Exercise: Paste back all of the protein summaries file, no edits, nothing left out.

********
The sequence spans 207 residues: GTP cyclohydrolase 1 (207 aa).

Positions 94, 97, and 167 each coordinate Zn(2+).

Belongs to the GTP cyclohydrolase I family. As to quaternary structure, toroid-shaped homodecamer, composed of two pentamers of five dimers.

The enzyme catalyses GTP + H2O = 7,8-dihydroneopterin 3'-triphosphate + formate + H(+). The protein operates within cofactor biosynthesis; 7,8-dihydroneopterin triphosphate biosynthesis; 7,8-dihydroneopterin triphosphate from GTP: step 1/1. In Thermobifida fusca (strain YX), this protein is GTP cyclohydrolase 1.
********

The sequence spans 207 residues: GTP cyclohydrolase 1 (207 aa).

Positions 94, 97, and 167 each coordinate Zn(2+).

Belongs to the GTP cyclohydrolase I family. As to quaternary structure, toroid-shaped homodecamer, composed of two pentamers of five dimers.

The enzyme catalyses GTP + H2O = 7,8-dihydroneopterin 3'-triphosphate + formate + H(+). The protein operates within cofactor biosynthesis; 7,8-dihydroneopterin triphosphate biosynthesis; 7,8-dihydroneopterin triphosphate from GTP: step 1/1. In Thermobifida fusca (strain YX), this protein is GTP cyclohydrolase 1.